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The plot is deceptively simple and the game itself very ‘meta’. Superhot is presented as a game within a game. The main menu is an old-school DOS prompt and ‘superhot.exe’ is a cracked game sent to you by a friend. After playing the first few levels, the game glitches out and disconnects. The attention to detail on the main menu is impressive – there are several basic DOS-style mini-games and even a fake chatroom where hackers discuss the Superhot game. Your friend gets in touch regularly to help you access new levels and chat about what you’ve experienced so far. At one point, the creators of the game even realise you’re playing a hacked version and make you quit to your desktop (don’t worry, you can open the game again afterwards to carry on). It’s a bit unsettling but that’s the idea.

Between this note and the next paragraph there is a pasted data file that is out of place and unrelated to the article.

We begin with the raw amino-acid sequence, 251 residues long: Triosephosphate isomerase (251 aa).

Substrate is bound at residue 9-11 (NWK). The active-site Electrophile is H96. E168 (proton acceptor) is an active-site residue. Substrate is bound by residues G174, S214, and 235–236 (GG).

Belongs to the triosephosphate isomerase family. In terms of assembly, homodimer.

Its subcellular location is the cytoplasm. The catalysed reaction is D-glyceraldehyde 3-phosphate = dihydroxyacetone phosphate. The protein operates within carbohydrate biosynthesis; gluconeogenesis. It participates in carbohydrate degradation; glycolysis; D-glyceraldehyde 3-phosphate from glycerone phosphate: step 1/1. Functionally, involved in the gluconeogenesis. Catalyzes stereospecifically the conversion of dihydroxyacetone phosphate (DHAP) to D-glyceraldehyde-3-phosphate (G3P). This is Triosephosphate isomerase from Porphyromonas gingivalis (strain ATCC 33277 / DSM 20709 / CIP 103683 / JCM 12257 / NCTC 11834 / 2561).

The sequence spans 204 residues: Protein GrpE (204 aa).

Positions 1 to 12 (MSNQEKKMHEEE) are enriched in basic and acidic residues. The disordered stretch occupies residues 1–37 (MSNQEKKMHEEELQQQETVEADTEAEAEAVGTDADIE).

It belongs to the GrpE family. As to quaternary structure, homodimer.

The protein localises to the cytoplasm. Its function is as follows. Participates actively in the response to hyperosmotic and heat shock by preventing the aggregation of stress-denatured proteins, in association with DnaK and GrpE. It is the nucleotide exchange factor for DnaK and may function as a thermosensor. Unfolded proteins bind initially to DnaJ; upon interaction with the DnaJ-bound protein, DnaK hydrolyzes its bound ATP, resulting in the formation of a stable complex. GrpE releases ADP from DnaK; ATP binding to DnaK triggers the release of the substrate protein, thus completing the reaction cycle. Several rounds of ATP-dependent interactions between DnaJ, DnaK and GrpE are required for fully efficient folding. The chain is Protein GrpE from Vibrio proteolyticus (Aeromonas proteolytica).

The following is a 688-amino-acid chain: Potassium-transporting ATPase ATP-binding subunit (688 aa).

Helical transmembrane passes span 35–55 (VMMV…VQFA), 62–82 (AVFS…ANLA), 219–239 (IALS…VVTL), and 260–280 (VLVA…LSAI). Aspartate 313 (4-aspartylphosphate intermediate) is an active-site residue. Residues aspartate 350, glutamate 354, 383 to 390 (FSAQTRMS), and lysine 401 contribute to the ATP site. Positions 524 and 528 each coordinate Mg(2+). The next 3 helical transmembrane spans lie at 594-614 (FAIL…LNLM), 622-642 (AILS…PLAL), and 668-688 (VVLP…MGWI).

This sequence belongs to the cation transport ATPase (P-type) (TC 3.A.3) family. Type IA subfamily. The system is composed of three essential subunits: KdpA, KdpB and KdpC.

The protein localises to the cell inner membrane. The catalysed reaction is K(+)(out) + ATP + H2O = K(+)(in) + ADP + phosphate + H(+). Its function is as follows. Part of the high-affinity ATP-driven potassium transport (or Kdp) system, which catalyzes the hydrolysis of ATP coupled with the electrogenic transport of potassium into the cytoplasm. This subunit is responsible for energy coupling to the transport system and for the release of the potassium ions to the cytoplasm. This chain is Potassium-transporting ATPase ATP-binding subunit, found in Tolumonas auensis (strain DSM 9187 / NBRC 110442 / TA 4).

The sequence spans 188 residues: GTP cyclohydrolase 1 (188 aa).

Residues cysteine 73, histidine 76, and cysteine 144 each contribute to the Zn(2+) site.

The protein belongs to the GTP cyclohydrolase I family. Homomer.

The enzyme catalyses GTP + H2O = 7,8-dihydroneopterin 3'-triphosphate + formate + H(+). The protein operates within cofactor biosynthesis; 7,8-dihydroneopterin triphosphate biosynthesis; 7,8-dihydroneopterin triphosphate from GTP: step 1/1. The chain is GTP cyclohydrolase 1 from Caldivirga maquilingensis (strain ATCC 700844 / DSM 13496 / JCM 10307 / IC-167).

The ‘superhot.exe’ levels themselves lack any kind of overarching story, but each situation is beautifully laid out for you. There’s a bar where everyone is trying to kill you, including the barman. There’s an elevator where you’re surrounded by four enemies… who will immediately try to kill you. You get the idea. The twist is that moving – or indeed even turning to look around – advances time. Move slowly and time moves slowly. Move fast and you’ll die fast. Standing still isn’t a great idea either. Time still trickles forward, meaning enemies continue to move almost imperceptibly as bullets advance through the air leaving red streaks in their wake.

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It’s a masterstroke of game design to have a world of white (everything, including cars and trains, appears to be made of concrete) with enemies made of bright red glass. Every bullet impact throws particles into the air and it’s amazing to see the damage being done as you inch forward and plan your next move. Killing an enemy is even better – they explode into multiple shards of red glass, exposing their glowing centre. The fact they’re bright red also helps to easily identify when an enemy suddenly runs through a doorway or from around a corner.